Welcome to the 2nd instalment of my visit to the 2nd week of the Free Range Art Shows Event. In my previous post about the event,  I spoke about the exciting works of the students from the Leeds College of Arts and Cambridge School of Arts. Click here to read the first part of my experience of the show.

 After spending a few hours with the works from the Leeds College of Arts and Cambridge School of Arts, I made my way to the space of Batley School of Art – Krikless College.

Batley School of Art – Krikless College: Josh Fox – BA(Hons) Fine Art for Design

 My first point of call was to the works of Josh Fox, at this point I was feeling hungry, and as I looked at josh’s works, thoughts of cabbage, cheese and croissants came to mind:) As I looked closer, I then realised it was something to do with the brain.  Luckily for me Josh interrupted my thoughts and started explaining his works, which I thought was impressive. As Josh was talking, I realised I had to be a little more patient, as this might be the first time the graduates might be showing and talking about their works to complete strangers, so I asked more questions and Josh really had a clear indication of what he wanted the public to understand about his work, which he communicated confidently.


His works shows the human brain and the experience of an epileptic attack, which Josh says he suffers from.  It depicts how messages are received or not received by the brain. I was impressed by the voice activated light, which responded to sound. This is my 2nd favourite works from the entire event.


There are over 600,000 people with epilepsy in the UK today. An epileptic seizure happens when there is a sudden burst of intense electrical activity in the brain, which may causes a temporary disruption to the way the brain normally works, so the brain’s messages become mixed up. Source: Epilepsy.org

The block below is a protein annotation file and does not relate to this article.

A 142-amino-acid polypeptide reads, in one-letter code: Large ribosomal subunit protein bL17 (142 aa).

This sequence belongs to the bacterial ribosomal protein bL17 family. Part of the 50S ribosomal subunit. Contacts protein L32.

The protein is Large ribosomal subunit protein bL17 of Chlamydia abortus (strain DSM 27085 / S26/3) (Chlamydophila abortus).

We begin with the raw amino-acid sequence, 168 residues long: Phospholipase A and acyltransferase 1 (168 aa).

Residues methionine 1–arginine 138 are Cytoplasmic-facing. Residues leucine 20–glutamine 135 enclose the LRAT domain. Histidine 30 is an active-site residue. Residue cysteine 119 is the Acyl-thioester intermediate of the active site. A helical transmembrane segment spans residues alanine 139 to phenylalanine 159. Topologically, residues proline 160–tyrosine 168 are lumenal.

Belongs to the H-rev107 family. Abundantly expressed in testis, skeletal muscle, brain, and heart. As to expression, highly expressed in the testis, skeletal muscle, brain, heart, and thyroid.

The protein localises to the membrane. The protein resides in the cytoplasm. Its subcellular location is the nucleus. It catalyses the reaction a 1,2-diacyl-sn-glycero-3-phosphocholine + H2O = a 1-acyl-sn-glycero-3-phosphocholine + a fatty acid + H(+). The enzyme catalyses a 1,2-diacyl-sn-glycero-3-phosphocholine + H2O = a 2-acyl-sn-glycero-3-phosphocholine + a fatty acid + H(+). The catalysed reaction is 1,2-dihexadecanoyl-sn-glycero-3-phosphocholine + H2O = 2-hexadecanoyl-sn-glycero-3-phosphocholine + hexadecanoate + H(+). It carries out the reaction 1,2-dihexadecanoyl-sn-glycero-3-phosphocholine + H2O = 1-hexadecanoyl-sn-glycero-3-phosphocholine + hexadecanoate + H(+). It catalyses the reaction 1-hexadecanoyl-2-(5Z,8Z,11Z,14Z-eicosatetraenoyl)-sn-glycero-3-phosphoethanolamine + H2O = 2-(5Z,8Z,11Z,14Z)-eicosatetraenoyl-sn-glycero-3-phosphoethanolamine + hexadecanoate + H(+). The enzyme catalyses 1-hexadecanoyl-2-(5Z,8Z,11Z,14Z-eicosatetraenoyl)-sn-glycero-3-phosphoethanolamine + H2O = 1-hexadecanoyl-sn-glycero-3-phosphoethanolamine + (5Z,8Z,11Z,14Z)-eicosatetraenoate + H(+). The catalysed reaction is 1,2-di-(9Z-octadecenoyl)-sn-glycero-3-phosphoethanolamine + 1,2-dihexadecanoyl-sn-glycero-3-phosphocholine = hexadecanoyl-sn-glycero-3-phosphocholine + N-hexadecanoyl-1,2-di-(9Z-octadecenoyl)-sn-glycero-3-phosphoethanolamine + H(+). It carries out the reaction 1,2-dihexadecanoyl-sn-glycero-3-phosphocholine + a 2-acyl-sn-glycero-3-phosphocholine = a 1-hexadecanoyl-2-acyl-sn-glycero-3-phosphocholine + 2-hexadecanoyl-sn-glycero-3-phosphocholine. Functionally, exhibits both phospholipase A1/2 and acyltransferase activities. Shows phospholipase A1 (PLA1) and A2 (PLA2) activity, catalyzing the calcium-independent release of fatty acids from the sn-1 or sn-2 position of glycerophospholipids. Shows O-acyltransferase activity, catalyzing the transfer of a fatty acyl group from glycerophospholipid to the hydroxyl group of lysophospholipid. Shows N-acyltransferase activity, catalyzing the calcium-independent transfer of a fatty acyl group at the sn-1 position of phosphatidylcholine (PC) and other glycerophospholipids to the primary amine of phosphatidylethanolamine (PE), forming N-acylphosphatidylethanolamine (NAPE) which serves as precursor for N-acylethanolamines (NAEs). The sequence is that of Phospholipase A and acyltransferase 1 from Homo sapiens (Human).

Josh’s work was shortlisted for the Woon Foundation Painting & Sculpture prize for 2015.

Norwich University of Arts: Kelly Briggs – BA Fine Art

As I was walking along in my wedges sandal looking at my feet and making sure I did not topple over. I noticed the works of Kelly Briggs on the floor. I was attracted by the little orange sticky dots. I thought it was a clever idea of using these dots, which is normally used to indicate an art piece has been sold in an exhibition.


I liked the cohesiveness of the haphazard and arranged dots into a formation of calamity. To me it was organised chaos and I loved it. I think my attraction to the dots might be as a result of going too many art events and focusing on pieces that have sold:) That aside, I started noticing the use of orange in her work and thought it might be the focal point of the art rather than the media that initially caught my attention. I then visited Kelly’s website on my phone and there was a photo of Kelly amongst orange balloons which brought a smile to my face, invoking a joyous feeling. Was there something in the colour orange, I thought.


 I proceeded to read her artist statement of the work titles “Distortion of Orange Paradise” and she writes poetically “Rich, luminous orange forms playfully  multiply through spaces as a metaphor of getting carried away and lost in a story, idea or game. There is a freedom where form is concerned, freedom within Orange limit”. Reading this  gave me a warm fuzzy feeling:)

Carmarthen School of Art: Tirion HAF Rees – BA (Hons) Drawing, Painting and Printmaking